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Mom, dad four-times blessed

Quadruplets fill military couple’s lives

POSTED: May 9, 2011 9:24 a.m.
Denise Etheridge /

Maj. Chris and Nancy Auclair’s 4-year-old quadruplets, from left, Brayden, Connor, Joshua and Ethan, stand in front of a tank during Fort Stewart’s Twilight Tattoo on April 14.

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Army mom Nancy Auclair expected a big surprise on Mother's Day, though nothing could compare to the four energetic bundles of joy she and husband Maj. Chris Auclair received four years ago on their wedding anniversary Aug. 2, 2006. The Auclairs of Richmond Hill are the parents of 4-year-old quadruplet boys.
Nancy Auclair said her sons actually are two sets of identical twins; Ethan and Brayden are identical, as are Joshua and Connor.
The couple had gone through in vitro fertilization and only two eggs of six were viable, splitting into four babies after being transferred, she explained.
Auclair said her sons were born when she was 29 weeks pregnant.
“They were viable at 24 weeks. My doctors’ long-term goal for me was 32 weeks,” she said. “Ethan and Brayden were in the NICU (Neonatal Intensive Care Unit) for eight weeks, Joshua came home at nine weeks, and Connor was in the NICU for 16 weeks.”
Though their sons are normal, active little boys, there are challenges, the Auclairs said.
“Brayden has moderate sensorineural bilateral hearing loss and Connor has a profound sensorineural bilateral loss and was fitted with cochlear implants,” Nancy Auclair said.
The couple called on their strong network of family and friends when Connor was diagnosed with cancer at 8 months old.
“We had just gotten back to NTC when he received his diagnosis,” Nancy Auclair recalled. “He had hepatoblastoma, which is a rare liver cancer.”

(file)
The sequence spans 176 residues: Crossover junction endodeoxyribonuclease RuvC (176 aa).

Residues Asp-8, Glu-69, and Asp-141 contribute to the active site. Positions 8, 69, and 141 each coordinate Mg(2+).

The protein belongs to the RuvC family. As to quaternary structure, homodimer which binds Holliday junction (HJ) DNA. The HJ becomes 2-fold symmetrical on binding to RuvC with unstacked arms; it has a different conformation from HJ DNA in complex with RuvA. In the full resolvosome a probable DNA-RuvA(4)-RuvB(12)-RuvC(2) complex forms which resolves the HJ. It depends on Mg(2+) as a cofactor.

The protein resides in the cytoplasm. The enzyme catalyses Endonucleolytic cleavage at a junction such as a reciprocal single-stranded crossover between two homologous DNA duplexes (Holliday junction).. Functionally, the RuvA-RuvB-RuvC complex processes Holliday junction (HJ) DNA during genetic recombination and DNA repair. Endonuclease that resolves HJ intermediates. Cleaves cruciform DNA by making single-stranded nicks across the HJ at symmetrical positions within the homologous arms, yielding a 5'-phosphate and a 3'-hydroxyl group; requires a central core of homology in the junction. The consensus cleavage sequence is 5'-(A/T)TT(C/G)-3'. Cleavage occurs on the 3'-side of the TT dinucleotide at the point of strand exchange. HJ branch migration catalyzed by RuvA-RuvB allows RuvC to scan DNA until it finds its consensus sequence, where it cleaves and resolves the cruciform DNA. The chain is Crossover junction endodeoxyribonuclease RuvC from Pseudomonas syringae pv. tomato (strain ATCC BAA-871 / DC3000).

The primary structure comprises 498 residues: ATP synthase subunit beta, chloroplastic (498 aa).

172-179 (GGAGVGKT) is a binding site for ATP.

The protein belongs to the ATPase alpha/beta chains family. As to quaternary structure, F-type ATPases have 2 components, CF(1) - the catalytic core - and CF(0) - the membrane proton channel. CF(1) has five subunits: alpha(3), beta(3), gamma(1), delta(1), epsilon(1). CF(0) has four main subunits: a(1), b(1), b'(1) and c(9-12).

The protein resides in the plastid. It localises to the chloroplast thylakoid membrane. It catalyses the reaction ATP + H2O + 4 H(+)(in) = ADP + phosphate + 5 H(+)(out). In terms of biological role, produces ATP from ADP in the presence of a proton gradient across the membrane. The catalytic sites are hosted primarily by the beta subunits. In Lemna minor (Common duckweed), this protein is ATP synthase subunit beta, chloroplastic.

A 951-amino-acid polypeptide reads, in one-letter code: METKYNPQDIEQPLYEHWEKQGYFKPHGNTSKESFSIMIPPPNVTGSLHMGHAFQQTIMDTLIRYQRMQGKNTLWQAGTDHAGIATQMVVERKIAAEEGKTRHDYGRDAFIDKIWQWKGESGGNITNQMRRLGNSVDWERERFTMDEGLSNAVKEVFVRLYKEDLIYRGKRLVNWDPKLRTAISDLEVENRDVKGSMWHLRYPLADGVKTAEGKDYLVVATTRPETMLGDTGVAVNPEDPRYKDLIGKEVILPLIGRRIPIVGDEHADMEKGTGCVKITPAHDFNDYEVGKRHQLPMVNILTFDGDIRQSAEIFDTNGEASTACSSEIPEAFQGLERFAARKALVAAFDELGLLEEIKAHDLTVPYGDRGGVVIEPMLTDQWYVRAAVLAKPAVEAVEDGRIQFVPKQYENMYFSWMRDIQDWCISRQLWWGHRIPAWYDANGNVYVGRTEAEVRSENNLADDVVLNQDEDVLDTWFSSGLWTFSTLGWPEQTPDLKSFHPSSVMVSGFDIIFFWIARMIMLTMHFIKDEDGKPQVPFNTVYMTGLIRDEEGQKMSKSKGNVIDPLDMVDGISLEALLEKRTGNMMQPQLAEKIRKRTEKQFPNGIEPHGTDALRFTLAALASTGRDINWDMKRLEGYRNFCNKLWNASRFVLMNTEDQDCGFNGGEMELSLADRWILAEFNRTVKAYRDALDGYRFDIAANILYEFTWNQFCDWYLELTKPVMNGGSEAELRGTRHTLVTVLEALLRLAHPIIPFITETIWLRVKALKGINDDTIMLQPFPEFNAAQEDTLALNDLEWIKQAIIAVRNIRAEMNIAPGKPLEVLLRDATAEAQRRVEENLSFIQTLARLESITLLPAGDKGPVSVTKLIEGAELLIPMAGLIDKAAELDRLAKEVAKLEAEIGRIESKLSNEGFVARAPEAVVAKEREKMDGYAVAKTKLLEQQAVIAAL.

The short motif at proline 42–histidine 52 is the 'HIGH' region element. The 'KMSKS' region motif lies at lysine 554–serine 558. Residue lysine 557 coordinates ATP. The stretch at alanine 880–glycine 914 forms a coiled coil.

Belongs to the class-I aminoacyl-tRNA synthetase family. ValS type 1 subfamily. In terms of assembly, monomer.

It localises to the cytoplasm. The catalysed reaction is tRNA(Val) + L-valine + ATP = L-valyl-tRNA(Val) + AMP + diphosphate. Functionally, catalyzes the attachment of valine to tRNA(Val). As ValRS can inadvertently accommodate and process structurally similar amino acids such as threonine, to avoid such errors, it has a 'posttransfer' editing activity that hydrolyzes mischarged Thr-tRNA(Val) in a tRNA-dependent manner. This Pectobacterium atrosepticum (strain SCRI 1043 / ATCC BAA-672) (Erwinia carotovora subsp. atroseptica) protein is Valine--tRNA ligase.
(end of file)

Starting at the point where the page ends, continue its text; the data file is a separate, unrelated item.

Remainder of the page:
The quadruplets’ mother said other people who aren’t in the military can sympathize with military spouses but can’t really understand their way of life unless they live it. It’s the same with cancer, she said.
“Until you have lived it, I don’t think people truly understand what it’s like,” she said. “Connor went through four rounds of chemo and had half his liver and his gallbladder removed. We almost lost Connor after the liver resection. He coded three times after the surgery.”
One year later, Connor’s cancer metastasized to his left lung. His doctors removed a portion of the lung, and he was given another round of chemotherapy, Nancy Auclair said. Her son now is in remission.
“My life is hard but I wouldn’t trade it for anything,” she said. “I feel like I’m the luckiest mom on the planet; but then again, I wouldn’t wish it on anybody. You have good days and bad days. This is our life; yes, it’s tough, but we love it and we wanted nothing more than to be parents, and God gave us these wonderful little beings.”
Like all military families, the couple has made frequent household moves and dealt with long separations. Chris Auclair deployed to Iraq in December 2009 with the 41st Field Artillery, 1st Heavy Brigade Combat Team, leaving his wife to cope on the home front.
“From the family’s perspective, it’s probably one of the hardest things I’ve ever done,” he said. “But I know I’m not unique. Other guys have (deployed) four and five times with families larger than what we have.”
“The night I was leaving, I actually asked Nancy not to drive me down to Fort Stewart,” he continued. “I didn’t want that emotional burden on my children seeing me leave. So I kissed them goodnight while they were sleeping, packed my bags and drove myself down here.”
Auclair’s first Iraq deployment also was with the 1st Brigade during the initial invasion of Baghdad in 2003. At that time, the couple was engaged. Auclair, a West Point graduate, said he was gratified to return to Baghdad and see the changes that had transpired over the past six years.
Still, fatherhood made his second deployment more challenging. To stay in touch, Auclair telephoned the boys in the evenings before they went to sleep and used Skype.
 “All you want to do is talk to your boys … you’re half a world away,” he said. “But they’re home and their toys are there. You have to learn to put your feelings aside.”
Auclair said his wife “is simply amazing” and he doesn’t need to worry when deployed, knowing she is in charge.
“She’s the rock behind the family,” he said. “She’s the one who holds it all together.”

 

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